Payments Trends: Four CFO Priorities for 2022
The past 18 months have tested Chief Financial Officers (CFO) across the globe. Here, Fadi Moukaddem, Senior Vice President and Chief Financial Officer for Central and Eastern Europe, Middle East and Africa (CEMEA) at Visa, highlights the ways in which the role of the CFO is set to evolve in 2022, and outlines the principal challenges facing businesses as well as the finance function in a post-pandemic world.
The role of the Chief Financial Officer has changed dramatically in recent years. According to McKinsey research, modern CFOs now have more people reporting to them than ever before, and their responsibilities have extended well beyond the finance function.1 Put simply, CFOs are now viewed as strategic advisors to business and stewards of long-term value for shareholders.
As CFO of Visa CEMEA, Fadi Moukaddem is in an ideal position to understand this transition and to anticipate how the role of the CFO is likely to evolve further over the coming year. CFOs had to adapt quickly during the pandemic, he explains. From a financial perspective, the focus was on driving down non-essential spending and identifying areas where “opportunistic spending” would help drive value. “Was there an opportunity to dial up spending in certain areas for a better return in the short or mid-term?” he asks. Data and digitization have also changed the way a CFO operates: “We realised during the pandemic that the ability to respond to ambiguity depends on the sophistication of your data – and your adoption of artificial intelligence and bots,” he says. “This is because they can establish patterns faster than human beings and without the influence of human emotions.”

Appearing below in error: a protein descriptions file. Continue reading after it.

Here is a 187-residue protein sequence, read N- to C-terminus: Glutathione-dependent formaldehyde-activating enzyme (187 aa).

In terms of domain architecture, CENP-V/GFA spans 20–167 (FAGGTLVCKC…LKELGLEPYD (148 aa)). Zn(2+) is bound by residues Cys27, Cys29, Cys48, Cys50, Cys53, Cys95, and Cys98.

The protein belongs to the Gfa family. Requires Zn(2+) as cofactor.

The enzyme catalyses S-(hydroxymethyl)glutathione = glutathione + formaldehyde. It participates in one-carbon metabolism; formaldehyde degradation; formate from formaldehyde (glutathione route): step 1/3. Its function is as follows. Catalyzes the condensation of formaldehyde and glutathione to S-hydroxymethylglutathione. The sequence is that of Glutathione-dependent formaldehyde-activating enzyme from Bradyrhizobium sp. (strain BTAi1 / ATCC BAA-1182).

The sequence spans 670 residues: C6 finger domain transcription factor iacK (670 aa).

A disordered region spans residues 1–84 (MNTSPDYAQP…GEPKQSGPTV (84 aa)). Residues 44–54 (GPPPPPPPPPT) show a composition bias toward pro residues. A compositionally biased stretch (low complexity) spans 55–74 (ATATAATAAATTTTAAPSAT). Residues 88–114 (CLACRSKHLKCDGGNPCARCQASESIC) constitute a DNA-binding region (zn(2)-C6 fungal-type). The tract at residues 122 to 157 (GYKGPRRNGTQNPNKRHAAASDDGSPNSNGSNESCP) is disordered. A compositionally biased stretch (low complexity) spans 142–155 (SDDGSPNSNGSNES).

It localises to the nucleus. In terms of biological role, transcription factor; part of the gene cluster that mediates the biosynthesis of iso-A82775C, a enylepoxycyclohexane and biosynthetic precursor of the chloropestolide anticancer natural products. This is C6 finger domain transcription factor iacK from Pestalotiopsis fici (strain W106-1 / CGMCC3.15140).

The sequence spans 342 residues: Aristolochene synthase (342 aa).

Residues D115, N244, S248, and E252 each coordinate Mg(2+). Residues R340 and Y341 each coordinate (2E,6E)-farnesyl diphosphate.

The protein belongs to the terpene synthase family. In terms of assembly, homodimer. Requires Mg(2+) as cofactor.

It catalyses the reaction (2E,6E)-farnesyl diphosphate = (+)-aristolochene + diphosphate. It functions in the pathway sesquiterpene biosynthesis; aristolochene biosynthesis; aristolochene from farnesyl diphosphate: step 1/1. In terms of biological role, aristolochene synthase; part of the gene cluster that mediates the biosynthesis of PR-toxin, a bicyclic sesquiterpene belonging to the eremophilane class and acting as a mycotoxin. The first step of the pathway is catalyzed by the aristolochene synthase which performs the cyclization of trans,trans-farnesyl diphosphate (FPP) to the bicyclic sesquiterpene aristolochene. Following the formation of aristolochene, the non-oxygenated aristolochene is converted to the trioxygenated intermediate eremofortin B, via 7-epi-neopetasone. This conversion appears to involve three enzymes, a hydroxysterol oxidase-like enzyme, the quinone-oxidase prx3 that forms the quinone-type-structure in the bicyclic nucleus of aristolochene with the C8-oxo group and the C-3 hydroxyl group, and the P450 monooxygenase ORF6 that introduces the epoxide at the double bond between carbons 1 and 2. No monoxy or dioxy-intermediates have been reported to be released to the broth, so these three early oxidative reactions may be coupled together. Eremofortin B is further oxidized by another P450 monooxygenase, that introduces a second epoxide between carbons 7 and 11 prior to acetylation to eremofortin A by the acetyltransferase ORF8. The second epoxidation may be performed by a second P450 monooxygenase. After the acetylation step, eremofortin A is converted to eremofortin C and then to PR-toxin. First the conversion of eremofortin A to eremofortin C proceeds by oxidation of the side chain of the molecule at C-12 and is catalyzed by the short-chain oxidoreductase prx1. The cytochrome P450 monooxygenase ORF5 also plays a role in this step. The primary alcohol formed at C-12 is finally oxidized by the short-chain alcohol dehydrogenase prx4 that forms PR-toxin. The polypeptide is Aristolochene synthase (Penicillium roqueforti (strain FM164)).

Moukaddem said that, in 2020, Visa’s priorities were: securing jobs across the company and maintaining the wellbeing of all employees; helping Visa’s clients accept digital payments across myriad platforms; analysing data to deliver better outcomes; tracking partners network liquidity to anticipate any problems before they arise; and sharing learnings and insights with stakeholders, clients and the government. In 2021, as the world moves into a post-pandemic recovery phase, these challenges have changed.
Moukaddem believes there will be four areas of focus for the CFO in 2022: talent; risk; data; and changing client behaviours.
#1: The battle for talent
As we emerge from the pandemic, the future of the workplace has changed, along with talent needs and preferences. Employees can now work anywhere as efficiently if not more than in the traditional workplace. This creates an opportunity for companies, to grow their talent pool exponentially without geographic boundaries. If companies want to win the battle for talent, then planning needs to start now, and it will require major revamping and modernization of workforce policies. The race for top and relevant talent requires a deep understanding of what candidates are seeking in their next roles.
Moukaddem adds that when it comes to talent, the CFO now has a permanent seat at the table. From rising costs of acquiring and retaining talent, the shortages in areas such as software development and data analytics, to the financial implications of hybrid working models. Moukaddem explains: “There will be a significant demand for people who can work easily with a plethora of data and turn it into a means to solve clients’ problems. This will result in a battle on talent, and you will see big corporates continuously poaching talent from each other. CFOs must watch out for these shifts and, with the help of the human resource department, fund and develop attractive retention plans for such rare profiles.”